Patient eligibility for application of a two-filter cerebral embolic protection device during transcatheter aortic valve implantation: does one size fit all?
OBJECTIVES: This study sought to determine the percentage of patients potentially eligible for implantation of the Sentinel™ Cerebral Protection System (Sentinel-CPS) during transcatheter aortic valve implantation (TAVI) and to identify the reasons for treatment exclusion.
METHODS: We retrospectively performed an analysis of pre-TAVI multislice computed tomography (MSCT) aortograms and data review of all patients undergoing a TAVI procedure in 2017 (n = 317). MSCT evaluation included the assessment of aortic arch anatomy and the vascular dimensions of the brachiocephalic and left common carotid artery. Data analysis focused on comorbid conditions, precluding 6-Fr sheath radial access and filter deployment due to history of previous artery interventions.
RESULTS: MSCT and data analysis showed Sentinel-CPS compatibility in 61.5% of patients (n = 195). Sentinel-CPS would have been contraindicated in 38.5% (n = 122) due to one or more of the following: (i) measured diameters of the filter-landing zones <9 or >15 mm in the brachiocephalic artery and <6.5 or >10 mm in the left common carotid artery (n = 116; 88 with carotid dimensions too small); (ii) significant subclavian artery stenosis (n = 4) or an aberrant subclavian artery (n = 3) precluding Sentinel-CPS implantation and (iii) clinical characteristics including hypersensitivity to nickel-titanium (n = 1), radial artery occlusion (n = 1) or previous left common carotid artery interventions (n = 5).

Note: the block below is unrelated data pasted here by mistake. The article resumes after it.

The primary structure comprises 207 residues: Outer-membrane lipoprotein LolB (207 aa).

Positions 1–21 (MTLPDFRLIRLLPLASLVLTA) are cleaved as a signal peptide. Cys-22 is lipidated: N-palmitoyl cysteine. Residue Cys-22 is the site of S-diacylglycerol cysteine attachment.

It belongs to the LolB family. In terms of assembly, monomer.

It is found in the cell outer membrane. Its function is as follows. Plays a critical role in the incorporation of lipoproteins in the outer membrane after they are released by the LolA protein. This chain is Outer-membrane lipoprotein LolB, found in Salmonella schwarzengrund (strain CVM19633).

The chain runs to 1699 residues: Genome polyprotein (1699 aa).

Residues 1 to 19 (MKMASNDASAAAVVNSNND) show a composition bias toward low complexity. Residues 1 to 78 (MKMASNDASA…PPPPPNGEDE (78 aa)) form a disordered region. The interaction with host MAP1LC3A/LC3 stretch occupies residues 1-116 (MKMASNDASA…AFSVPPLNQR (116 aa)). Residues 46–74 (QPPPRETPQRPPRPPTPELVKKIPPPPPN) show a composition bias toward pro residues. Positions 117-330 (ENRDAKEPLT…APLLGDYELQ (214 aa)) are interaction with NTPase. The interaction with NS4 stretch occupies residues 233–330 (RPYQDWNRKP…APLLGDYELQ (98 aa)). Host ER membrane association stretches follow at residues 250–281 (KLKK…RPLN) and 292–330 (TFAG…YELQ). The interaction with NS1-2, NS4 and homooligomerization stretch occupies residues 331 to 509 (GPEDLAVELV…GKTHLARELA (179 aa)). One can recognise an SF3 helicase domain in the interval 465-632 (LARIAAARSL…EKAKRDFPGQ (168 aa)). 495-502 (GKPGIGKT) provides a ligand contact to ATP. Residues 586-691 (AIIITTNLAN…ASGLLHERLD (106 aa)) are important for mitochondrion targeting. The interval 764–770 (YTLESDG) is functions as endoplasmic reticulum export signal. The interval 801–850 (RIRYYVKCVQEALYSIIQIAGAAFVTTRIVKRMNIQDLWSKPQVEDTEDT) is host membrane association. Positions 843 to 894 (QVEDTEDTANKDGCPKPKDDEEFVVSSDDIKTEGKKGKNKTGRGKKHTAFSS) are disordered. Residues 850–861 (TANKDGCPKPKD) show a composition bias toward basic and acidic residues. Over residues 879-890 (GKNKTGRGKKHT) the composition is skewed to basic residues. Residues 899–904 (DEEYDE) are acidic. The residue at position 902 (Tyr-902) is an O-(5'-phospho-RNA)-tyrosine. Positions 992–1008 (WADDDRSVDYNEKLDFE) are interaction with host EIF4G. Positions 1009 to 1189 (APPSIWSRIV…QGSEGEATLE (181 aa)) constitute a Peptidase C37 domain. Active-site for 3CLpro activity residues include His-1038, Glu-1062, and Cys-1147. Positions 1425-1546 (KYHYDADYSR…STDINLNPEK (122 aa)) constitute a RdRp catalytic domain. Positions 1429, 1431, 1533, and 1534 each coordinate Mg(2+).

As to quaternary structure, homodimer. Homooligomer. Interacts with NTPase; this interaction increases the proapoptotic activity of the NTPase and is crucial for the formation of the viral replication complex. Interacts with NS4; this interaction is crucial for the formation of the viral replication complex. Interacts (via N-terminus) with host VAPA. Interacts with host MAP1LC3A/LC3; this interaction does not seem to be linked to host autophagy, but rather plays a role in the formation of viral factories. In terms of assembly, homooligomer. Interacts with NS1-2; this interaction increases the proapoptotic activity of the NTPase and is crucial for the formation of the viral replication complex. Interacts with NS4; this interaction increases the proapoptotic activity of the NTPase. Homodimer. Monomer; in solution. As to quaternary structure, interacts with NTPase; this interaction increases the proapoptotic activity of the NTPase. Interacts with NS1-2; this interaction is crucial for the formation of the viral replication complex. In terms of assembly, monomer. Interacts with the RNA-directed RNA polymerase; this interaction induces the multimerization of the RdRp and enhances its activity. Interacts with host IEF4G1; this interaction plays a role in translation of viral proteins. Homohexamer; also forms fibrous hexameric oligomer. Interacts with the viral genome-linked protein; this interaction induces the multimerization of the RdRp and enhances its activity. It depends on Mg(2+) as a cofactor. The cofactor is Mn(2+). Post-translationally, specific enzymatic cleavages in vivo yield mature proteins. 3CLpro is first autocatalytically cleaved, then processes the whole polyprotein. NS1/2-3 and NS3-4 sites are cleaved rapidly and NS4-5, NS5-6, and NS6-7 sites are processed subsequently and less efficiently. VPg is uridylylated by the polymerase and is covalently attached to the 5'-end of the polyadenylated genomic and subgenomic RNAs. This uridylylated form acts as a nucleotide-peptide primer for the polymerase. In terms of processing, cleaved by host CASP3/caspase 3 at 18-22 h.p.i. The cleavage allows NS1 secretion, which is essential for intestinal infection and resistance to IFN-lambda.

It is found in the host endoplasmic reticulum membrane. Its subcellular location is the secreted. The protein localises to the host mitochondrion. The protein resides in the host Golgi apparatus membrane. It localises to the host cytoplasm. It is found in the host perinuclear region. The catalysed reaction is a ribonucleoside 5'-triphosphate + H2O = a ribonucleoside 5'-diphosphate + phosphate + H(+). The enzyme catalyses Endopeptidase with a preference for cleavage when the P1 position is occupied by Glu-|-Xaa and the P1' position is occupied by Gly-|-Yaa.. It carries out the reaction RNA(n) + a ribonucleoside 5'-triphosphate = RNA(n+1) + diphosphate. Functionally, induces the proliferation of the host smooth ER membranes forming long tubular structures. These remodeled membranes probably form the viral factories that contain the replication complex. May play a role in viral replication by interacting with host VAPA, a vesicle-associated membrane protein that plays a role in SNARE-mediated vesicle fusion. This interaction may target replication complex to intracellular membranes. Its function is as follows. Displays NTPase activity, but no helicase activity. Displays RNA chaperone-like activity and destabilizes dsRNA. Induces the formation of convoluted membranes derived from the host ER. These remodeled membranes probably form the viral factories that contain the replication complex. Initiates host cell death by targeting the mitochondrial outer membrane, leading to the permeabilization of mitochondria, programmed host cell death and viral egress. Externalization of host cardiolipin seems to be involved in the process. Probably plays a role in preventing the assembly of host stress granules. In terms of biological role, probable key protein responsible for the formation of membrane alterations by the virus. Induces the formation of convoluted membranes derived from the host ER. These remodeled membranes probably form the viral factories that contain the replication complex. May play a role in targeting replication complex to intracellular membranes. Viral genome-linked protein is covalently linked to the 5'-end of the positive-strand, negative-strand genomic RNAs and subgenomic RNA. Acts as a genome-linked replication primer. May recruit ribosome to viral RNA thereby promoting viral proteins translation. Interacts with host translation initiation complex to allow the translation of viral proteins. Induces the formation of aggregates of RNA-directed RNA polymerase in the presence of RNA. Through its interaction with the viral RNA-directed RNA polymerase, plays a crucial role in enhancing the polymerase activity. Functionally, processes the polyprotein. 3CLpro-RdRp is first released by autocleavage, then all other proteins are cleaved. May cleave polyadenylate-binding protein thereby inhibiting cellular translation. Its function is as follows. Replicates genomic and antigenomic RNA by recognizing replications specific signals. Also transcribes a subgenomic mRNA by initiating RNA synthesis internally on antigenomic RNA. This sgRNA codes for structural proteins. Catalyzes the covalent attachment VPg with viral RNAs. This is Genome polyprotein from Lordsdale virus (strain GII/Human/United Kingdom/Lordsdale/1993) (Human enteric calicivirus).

CONCLUSIONS: MSCT and clinical data supported Sentinel-CPS compatibility in 61.5% of patients. The most common reason for treatment exclusion was inappropriate diameter within the target landing zone of the left carotid artery. Future device development should address this limitation.